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Biden admin has $7.5B to spend on EV charging. How can it get it right?

Building a nationwide charging network and eliminating charging deserts’ in disadvantaged communities won’t be easy — and there’s no margin for error.
By Jeff St. John

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The U.S. is preparing to spend up to $7.5 billion in federal infrastructure funds to build out a nationwide electric-vehicle charging network. Now federal and state agencies and community and private-sector partners need to figure out how to spend that money fast — and spend it wisely.

A National EV Charging Summit last week highlighted how the federal government intends to manage this historic investment. It also underscored how much of a lift it will be to direct money authorized by last year’s bipartisan infrastructure law into state-by-state plans that can meet the Biden administration’s goal of deploying 500,000 EV charging stations by 2030, up from the fewer than 47,000 such locations across the entire country today.

We’ve got a lot of work to do,” Energy Secretary Jennifer Granholm said in opening comments. Many Americans do not have access to EV charging right now, and so many Americans live in what’s called a charging desert”— a place with almost no charging availableespecially in low-income neighborhoods, rural areas or communities of color.”

Eliminating those charging deserts will be a critical step to give families, businesses and governments the confidence to switch from fossil-fueled to battery-powered cars, vans, buses and trucks, and hit the administration’s goal of having EVs make up half of all new car sales by 2030. It could also create enormous economic and job growth opportunities, Granholm said.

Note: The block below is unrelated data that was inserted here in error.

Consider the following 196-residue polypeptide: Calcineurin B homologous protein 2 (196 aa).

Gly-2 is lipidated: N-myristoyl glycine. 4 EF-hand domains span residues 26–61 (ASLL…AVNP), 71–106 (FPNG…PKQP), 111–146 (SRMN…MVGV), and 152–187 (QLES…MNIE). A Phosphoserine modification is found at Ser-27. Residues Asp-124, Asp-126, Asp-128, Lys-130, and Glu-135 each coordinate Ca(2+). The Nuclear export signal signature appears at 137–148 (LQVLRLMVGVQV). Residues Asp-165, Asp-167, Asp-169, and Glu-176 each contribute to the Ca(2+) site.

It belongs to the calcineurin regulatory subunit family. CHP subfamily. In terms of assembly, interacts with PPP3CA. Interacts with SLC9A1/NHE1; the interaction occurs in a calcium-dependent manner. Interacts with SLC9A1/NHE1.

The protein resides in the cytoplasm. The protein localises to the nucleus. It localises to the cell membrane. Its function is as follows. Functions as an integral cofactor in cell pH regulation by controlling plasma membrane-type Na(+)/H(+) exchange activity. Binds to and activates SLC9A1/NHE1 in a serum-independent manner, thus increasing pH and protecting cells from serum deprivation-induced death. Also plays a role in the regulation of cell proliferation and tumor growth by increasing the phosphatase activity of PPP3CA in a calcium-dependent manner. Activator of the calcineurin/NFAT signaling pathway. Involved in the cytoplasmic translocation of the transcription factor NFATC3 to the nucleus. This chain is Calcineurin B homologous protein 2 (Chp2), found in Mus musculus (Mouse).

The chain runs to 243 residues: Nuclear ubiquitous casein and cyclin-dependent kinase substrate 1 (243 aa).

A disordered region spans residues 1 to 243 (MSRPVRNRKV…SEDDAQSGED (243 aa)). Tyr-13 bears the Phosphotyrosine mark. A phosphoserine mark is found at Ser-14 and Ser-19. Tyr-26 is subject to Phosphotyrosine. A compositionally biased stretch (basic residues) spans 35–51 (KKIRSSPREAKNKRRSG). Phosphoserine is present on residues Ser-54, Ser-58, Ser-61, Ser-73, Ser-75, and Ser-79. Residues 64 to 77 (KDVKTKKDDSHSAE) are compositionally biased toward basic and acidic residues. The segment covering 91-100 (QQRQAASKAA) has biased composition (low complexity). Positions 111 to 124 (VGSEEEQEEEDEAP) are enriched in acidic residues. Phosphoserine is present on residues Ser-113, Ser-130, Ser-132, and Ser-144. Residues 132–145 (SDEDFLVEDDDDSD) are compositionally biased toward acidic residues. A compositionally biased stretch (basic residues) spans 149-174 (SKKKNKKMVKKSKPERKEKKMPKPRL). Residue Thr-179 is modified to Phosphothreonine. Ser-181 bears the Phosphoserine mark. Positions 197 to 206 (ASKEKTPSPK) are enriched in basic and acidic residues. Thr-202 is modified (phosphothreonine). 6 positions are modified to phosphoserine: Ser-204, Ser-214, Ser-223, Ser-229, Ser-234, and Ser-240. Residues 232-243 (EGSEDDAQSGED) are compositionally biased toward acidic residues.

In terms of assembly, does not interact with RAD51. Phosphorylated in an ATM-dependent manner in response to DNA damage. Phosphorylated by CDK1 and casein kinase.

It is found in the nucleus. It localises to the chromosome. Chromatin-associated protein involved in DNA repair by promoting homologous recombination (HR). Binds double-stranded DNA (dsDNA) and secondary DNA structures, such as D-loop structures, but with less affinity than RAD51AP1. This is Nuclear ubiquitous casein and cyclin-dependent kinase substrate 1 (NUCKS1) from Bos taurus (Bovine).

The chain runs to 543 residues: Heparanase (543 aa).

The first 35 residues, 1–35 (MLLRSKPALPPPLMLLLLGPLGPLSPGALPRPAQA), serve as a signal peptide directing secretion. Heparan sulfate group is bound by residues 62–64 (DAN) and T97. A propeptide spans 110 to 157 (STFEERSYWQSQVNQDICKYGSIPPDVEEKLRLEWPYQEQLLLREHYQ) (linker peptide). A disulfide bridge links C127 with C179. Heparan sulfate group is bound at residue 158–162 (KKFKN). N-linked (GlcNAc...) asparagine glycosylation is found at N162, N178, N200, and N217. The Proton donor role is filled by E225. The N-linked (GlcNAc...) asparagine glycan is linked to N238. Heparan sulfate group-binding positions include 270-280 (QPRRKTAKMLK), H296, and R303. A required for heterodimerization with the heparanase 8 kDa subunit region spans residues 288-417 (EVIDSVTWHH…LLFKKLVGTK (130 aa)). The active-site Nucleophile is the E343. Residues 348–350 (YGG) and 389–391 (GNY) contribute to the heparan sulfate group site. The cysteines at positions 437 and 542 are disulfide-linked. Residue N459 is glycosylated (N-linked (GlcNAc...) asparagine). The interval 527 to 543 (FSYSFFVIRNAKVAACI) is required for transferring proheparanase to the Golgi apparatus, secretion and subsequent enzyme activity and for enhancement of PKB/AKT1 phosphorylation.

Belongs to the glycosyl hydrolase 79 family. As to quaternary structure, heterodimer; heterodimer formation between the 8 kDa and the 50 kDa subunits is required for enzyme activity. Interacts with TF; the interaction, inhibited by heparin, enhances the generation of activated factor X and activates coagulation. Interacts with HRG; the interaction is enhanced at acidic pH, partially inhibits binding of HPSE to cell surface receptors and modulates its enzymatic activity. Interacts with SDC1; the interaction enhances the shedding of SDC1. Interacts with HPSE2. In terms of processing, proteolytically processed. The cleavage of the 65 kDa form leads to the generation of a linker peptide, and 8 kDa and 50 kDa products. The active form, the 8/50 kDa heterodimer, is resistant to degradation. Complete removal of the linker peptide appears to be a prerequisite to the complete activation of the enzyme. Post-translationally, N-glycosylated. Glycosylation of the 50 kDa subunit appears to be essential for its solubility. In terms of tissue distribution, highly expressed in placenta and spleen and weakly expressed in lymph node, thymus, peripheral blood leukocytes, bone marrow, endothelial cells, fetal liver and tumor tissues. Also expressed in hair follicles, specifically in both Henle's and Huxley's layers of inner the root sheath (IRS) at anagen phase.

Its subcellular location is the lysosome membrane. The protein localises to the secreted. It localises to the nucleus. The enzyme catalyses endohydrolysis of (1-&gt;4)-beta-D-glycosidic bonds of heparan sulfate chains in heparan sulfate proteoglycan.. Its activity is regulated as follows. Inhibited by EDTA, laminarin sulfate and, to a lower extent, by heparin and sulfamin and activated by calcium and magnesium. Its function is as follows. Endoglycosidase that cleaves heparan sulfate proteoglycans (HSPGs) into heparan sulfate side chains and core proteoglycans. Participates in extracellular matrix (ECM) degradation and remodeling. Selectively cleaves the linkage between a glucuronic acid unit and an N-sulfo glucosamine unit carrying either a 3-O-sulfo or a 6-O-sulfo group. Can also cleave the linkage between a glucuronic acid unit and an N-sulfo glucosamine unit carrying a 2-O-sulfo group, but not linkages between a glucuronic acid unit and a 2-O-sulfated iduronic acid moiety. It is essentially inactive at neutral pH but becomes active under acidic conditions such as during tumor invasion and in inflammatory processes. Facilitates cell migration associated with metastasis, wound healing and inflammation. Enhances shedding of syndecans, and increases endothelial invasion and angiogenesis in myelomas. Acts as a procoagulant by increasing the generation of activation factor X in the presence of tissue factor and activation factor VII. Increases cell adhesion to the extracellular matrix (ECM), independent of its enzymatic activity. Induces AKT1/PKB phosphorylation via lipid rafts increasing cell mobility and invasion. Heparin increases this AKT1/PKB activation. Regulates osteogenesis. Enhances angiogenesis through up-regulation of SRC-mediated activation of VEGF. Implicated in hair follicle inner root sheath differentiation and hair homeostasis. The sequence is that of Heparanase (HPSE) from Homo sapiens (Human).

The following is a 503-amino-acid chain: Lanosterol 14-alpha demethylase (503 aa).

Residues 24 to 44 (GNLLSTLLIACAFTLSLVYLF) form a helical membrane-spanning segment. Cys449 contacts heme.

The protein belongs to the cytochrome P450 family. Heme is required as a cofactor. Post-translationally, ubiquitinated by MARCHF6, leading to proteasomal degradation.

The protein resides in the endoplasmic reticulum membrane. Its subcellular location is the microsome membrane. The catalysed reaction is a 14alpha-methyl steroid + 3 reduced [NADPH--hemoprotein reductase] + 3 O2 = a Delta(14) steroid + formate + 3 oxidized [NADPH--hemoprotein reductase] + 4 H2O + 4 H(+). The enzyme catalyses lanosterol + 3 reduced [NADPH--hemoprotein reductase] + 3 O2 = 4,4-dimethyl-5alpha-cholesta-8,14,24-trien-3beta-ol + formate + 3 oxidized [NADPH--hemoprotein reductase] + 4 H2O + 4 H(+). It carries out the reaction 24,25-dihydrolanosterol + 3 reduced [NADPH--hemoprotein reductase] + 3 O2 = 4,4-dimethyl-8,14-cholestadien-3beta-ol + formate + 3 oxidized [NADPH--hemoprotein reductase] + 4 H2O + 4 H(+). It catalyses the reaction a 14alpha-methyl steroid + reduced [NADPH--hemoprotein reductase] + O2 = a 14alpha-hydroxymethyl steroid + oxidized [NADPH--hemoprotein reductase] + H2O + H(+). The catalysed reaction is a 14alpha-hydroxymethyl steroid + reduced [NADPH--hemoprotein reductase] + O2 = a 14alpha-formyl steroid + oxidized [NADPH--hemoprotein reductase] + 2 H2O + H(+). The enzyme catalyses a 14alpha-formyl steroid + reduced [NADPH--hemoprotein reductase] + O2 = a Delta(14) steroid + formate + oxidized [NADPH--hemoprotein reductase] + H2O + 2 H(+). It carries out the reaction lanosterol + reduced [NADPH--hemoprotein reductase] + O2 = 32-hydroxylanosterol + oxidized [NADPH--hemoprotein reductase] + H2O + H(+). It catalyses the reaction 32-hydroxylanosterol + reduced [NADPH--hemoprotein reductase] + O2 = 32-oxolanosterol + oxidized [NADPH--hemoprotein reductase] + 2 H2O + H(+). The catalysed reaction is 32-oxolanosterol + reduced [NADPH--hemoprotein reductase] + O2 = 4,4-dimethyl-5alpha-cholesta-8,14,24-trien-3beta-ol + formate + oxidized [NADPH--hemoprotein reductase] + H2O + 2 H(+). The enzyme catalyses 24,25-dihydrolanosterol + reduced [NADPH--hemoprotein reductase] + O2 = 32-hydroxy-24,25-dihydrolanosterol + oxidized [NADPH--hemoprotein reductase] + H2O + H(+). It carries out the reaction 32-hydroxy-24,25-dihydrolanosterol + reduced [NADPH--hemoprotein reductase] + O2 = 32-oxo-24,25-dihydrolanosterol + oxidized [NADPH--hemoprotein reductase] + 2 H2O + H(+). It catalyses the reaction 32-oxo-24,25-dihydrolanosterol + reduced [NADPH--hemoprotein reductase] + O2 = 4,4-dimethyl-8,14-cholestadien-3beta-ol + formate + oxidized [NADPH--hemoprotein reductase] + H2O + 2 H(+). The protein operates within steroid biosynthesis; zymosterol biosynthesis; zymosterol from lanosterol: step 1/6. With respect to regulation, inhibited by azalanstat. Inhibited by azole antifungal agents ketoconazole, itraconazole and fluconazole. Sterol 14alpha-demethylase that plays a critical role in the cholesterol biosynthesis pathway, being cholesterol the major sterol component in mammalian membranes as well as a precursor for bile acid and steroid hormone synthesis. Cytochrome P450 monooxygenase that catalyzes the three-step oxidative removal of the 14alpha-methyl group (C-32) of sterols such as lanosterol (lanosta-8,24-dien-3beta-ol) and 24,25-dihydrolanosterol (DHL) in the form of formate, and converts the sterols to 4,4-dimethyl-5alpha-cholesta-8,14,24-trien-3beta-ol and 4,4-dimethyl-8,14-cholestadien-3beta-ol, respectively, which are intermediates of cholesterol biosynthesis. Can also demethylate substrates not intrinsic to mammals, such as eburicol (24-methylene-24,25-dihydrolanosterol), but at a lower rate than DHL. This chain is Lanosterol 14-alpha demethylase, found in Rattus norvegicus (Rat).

This will require moving quickly to invest more money into EV charging in the coming years than governments and utilities in the U.S. have spent on it over the past two decades. The infrastructure law dedicates a total of $5 billion to help every state build charging networks along major transportation routes. It also contains $2.5 billion in funding for competitive grants for projects that could include EV charging or alternative vehicle fueling stations offering hydrogen, propane or natural gas; the grants will be open to states, local governments, territories, tribal governments and other entities.

The initial emphasis will be on getting the $5 billion out to states to build a truly nationwide network,” said Michael Berube, deputy assistant secretary for sustainable transportation at the Department of Energy. The joint office created by the transportation and energy departments to manage the program expects to issue initial guidance for states to apply for funding by February, with the hope to start seeing initial chargers [deployed] this year,” he said.

In six to eight months from now, we will have 50 state plans covering the country that lay out the next five years of EV charging” deployment, Berube said.

Filling the gaps in nationwide charging 

It will be a challenge to fill in the gaps between states that have already made significant investments in EV charging and those that haven’t.

To date, a handful of states, led by California and New York, have passed laws and policies that have led to the vast majority of the $3.3 billion in government spending and $3.4 billion in utility investment into EV charging, as Nick Nigro, founder of Atlas Public Policy, noted in a presentation during the summit. Texas, the second-most-populous state, doesn’t even make the top 15 in terms of investment in chargers made so far.

Pavel Molchanov, director and equity research analyst at Raymond James & Associates, made the same point in an interview. California and much of the East Coast have taken greater strides to deploy EV charging commensurate with their populations, he said.

But much of the Midwest and South lag considerably, as this map of state-by-state EV-charging deployments indicates.

It’s a textbook chicken vs. egg’ situation,” Molchanov said. EV sales are low, so the charging companies are reluctant to invest capital in charging sites. But without those charging sites, the EV adoption curve will remain slow. Federal funding will be the most obvious solution to this dilemma.”

Building it fast, building it right